‘If it doesn’t have an engine, it’s not a sport.’
That’s my family’s motto. It’s short, succinct, and seems to offend just about any foofball loving Australian that hears it.
It also sums up nicely why I am here today, writing these words, as part of what is, without argument, the best job in the world.
There are many things you need to make a good motoring journalist, but perhaps at its core is an unbridled passion for all things motoring. Ride assessment and feature structures can be taught to anyone, but no amount of coaching will allow you to truly love your work with the same joy as a true motoring enthusiast.
When people ask me how long I have been into cars it seems like a redundant question – forever, is the simple answer. Why I am into cars would be the better line of inquiry, and my father is the only truthful response.
My father was a sugar cane farmer growing up. He worked hard, with his calloused hands and numerous scars silent witnesses to decades toiling the rich burgundy soil up in Bundaberg. He taught me all the things a good father does, from hard work, to proper manners.
Engines have always just been a part of the background of my relationship with my Dad, from my earliest memories of sitting in his John Deere tractor as he ploughed fields as a small child. Then as I grew older, he would teach my brother and I how to ride motorbikes, which we promptly crashed into the nearest fence or field of cane.
I can still hear the wail of his Honda Fireblade’s engine as it approached redline, my grip on his chest growing tighter with every rpm as we flew down a country back road like the immortal heroes we would watch on television together late at night.
The engines weren’t relegated to terra firma either. I’m of the staunch belief that the 351 Cleveland is the best V8 in the whole world, simply because one is nestled under a fibreglass cowl in the family ski boat.
The long-winded point here is that I wouldn’t have my job if it wasn’t for my father passing on a love-slash-addiction to anything with a motor. So, I hatched a plan to give him something back.
For as long as online classifieds have been a thing, I’ve known my Father to have a saved search for classic Ford Mustangs. It’s at this point that you might be noticing a Blue Oval-shaped trend. He long talked of a dream to own a Mustang, but it was always mentioned with somewhat fanciful tones.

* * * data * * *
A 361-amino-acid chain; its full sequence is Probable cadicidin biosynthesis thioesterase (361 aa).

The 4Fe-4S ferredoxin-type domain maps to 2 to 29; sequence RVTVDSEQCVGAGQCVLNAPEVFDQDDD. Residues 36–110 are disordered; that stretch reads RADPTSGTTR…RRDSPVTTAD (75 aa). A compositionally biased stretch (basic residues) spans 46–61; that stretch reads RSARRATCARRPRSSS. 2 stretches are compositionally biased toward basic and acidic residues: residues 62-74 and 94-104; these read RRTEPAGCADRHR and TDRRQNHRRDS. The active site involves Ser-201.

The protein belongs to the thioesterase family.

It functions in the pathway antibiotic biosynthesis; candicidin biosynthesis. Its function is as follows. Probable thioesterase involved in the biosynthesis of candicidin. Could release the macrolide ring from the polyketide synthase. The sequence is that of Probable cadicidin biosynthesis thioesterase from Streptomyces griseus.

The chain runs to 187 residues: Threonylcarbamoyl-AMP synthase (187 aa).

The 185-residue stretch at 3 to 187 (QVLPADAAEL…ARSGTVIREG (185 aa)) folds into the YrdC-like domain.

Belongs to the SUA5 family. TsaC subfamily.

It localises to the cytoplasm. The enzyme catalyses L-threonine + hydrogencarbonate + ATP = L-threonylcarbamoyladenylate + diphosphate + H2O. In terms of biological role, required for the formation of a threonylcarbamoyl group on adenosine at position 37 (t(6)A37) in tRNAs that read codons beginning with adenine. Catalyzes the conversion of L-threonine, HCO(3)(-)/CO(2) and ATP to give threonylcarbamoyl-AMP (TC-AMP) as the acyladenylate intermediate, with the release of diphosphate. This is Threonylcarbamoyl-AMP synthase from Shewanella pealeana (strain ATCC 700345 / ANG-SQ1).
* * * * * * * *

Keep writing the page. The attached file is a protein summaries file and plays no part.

Then, late last year, fantasy became reality. With retirement officially upon him, he bit the bullet, and added a red ’65 to the garage. Dressed up as a ’66 Shelby GT350, with a 289 Windsor under the bonnet, and five-speed manual, it’d make a purist wince – but it makes my father grin from ear to ear, so screw what the puritans think.
My dad didn’t know it, but for my most recent trip interstate to visit I had organised a 2019 Ford Mustang GT for the weekend. Needless to say, it was a smash success, with his neighbours immediately treated to a full display of the Coyote engine’s sonorous capabilities.
Taking both ‘Stangs for a drive on the hinterland roads of south east Queensland is just another addition to the series of memories with my dad that I cherish dearly, this time with a V8 duet on backing vocals.
After we had posed for a few photos, and then started to head home, I was transported back to flipping through one of my father’s photo albums as a child. Inside it were pages of sepia-toned shots of the antics he and his mates would get up to.
There’s one image of my father sitting shirtless astride a Vincent Black Lightning motorcycle, his gold XR Falcon GT perfectly positioned in the background. It remains a personal measure of effortless cool that I’m unlikely to replicate.
On a subsequent page is a local newspaper clipping reporting a story of how my old man had stoved his latest piece of Aussie muscle into a power pole.
“Police believe speed may have been a factor,” I remember reading aloud as a kid.
“Speed was definitely a factor,” came the reply from over my shoulder, Dad flashing me a devilish grin.
A genetic willingness, nay eagerness, to lean into the throttle just a little harder and longer is something that polite society frowns upon. But who needs polite society when your old man is escaping down a farm road in his dream car, and you have a 5.0-litre V8 at your disposal to chase him down?